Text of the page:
Dr. C. Cameron Yin has received her MD from Beijing Medical University and her PhD from the University of Wisconsin-Madison. She is currently a tenured professor in the Department of Hematopathology at the University of Texas MD Anderson Cancer Center and UT Graduate School of Biomedical Sciences. She is board certified by the American Board of Pathology in Anatomic Pathology, Clinical Pathology, Hematology and Molecular Genetic Pathology. In addition to clinical responsibilities on the Leukemia, Lymphoma and Molecular Diagnostic Laboratory services, Dr. Yin has been actively participating in multiple research projects in leukemia and lymphoma, which has led to about 150 research papers and over 20 book chapters. She serves as members of editorial boards for over 20 journals and ad hoc reviewers for over 30 journals. Her major research interests include molecular genetic aberrations in leukemia and lymphoma, development of molecular methodologies for the diagnosis, prognosis and minimal residual disease monitoring of hematopoietic neoplasms, mechanisms of resistance to tyrosine kinase inhibitors in patients with chronic myeloid leukemia, as well as the role of immunoglobulin gene rearrangement in acute myeloid leukemia.
My laboratory is interested in mechanisms and therapy of cancers. In the past years, I have been working on different types of hematologic and solid cancers. Most lymphomas, but also an increasing number of solid tumors, are characterized by defined chromosomal translocations. The products of such translocations control tumor growth, confer precise biological characteristics to the tumors and can be targeted by specific therapies. In lymphoma, the translocations involving the Anaplastic Lymphoma Kinase (ALK) gene are characteristic of Anaplastic Large Cell Lymphoma (ALCL), but were recently found also in Non-Small Cell Lung Cancers (NSCLC) and other type of solid tumors. We have extensively studied the role of ALK in lymphoma and discovered multiple pathways essential to induce cellular transformation. By exploiting xenografts and mouse models for ALCL and NSCLC, and also neuroblastoma, we want to define relevant mechanisms of ALK-mediated transformation in vivo but also to validate therapeutic approaches to target ALK in such cancers. We are currently implementing innovative therapies such as ALK inhibitors, ALK-targeted siRNA and ALK-directed cancer immunotherapy. In this context, we developed a vaccination protocol that generates a strong ALK-specific immunization and seek to explore its potential use in clinical protocols.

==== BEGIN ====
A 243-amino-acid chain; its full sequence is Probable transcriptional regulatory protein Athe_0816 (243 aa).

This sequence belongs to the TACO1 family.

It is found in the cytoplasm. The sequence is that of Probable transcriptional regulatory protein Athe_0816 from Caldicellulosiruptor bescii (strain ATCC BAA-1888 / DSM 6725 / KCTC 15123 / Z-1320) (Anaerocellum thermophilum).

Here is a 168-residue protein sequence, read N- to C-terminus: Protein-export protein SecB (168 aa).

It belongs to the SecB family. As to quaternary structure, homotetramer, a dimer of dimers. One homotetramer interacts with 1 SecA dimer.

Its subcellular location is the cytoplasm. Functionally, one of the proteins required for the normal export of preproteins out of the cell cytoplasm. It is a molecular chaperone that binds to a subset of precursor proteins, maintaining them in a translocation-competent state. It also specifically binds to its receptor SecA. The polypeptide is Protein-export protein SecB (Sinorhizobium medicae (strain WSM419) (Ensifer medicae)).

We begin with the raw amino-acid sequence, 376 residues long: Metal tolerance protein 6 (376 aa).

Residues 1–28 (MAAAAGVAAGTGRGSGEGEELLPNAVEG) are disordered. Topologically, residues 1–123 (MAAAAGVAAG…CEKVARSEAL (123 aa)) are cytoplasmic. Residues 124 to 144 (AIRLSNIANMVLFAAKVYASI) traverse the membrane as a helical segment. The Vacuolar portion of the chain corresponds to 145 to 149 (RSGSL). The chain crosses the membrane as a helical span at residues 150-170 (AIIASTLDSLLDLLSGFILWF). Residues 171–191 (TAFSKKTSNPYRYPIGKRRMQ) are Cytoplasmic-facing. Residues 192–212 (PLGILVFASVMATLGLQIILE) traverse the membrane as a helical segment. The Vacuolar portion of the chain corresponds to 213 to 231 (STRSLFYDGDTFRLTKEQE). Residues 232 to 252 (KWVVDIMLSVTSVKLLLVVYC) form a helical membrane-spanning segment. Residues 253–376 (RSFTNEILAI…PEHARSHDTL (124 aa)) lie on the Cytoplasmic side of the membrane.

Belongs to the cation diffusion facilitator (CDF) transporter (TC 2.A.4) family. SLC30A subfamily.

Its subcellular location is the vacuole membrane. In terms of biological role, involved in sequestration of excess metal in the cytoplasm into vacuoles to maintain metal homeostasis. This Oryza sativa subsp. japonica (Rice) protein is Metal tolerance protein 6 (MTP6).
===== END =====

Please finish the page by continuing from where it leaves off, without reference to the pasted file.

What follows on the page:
Cancer Immunology, Lymphoma and Myeloma
Olfat M Hendy completed her MD at the age of 35 years from Clinical pathology deparetement, Menoufia Faclty of Medicine, Menoufia University, Egypt - and become professor of hematology & immunology at the same univerisity at 2009. She is the head of hematology unit at National Liver Institute- Menoufia University, Egypt. She has published more than 40 papers in reputed journals and has been serving as an editorial board member of repute. She was an supervisor on more than 53 MD and master thesis, and discussed more than 85 MD and master thesis. She is a membership in about 4 medical societies.
Hematology & Immunology
Biomedical Sciences and Pharmacy
Pathophysiology, genetics and epigenetics of MDS (role of transcription factors in regulation)